Date of Award
Master of Science
Biochemistry, Biophysics and Molecular Biology
Pyk2 is a non-receptor tyrosine kinase localized in the postsynaptic density of neurons. As a paralogue of focal adhesion kinase (FAK), Pyk2 shares the FAK domain organization. Both contain an N-terminal FERM (4.1 protein, ezrin, radixin, moesin) domain, linked to a central kinase domain, and a C-terminal FAT (focal adhesion targeting) domain. Despite the domain similarity between FAK and Pyk2, the mechanisms of activation differ strikingly. FAK is canonically activated by recruitment to membrane focal adhesions and phosphoinositide interactions, whereas Pyk2 has adopted sensitivity to Ca2+ flux. Understanding the activation mechanism differences will illuminate how gene duplication can generate new signaling responses. The activation of both FAK and Pyk2 involve clustering to promote autophosphorylation in trans. Pyk2 clustering has been reported to be caused by the postsynaptic density scaffolding protein PSD-95. While the regulation and higher-order architecture of the Pyk2—PSD-95 interaction remains unclear, the C-terminal proline-rich repeats of the Pyk2 kinase—FAT linker are implicated in the clustering. Indeed, this region may also be involved in stabilizing a FERM-mediated dimerization interface observed in FAK. The in vitro investigation of the scaffolding complex has been limited by protein insolubility, largely due to the large size and putative disorder of the kinase—FAT linker. To enable in vitro investigations into the higher-order architecture of the scaffolded Pyk2 activation complex, new Pyk2 expression constructs were developed to promote solubility while encompassing the C-terminal linker and FAT domain. Likewise, constructs for site-specific biotinylation were developed to facilitate binding studies. Together, the new constructs yield soluble proteins for controlled studies of scaffolding architecture and Pyk2 activation.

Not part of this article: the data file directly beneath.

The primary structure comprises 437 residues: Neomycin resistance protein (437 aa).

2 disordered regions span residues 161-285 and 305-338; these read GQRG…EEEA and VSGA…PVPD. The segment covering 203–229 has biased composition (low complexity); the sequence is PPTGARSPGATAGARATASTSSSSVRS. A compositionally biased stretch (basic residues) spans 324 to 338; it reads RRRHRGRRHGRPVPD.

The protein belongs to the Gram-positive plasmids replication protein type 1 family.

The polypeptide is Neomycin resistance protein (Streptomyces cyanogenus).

Sharma, Shivani, "Developing tools to study the clustering-based activation mechanisms of proline-rich tyrosine kinase 2" (2020). Graduate Theses and Dissertations. 18226.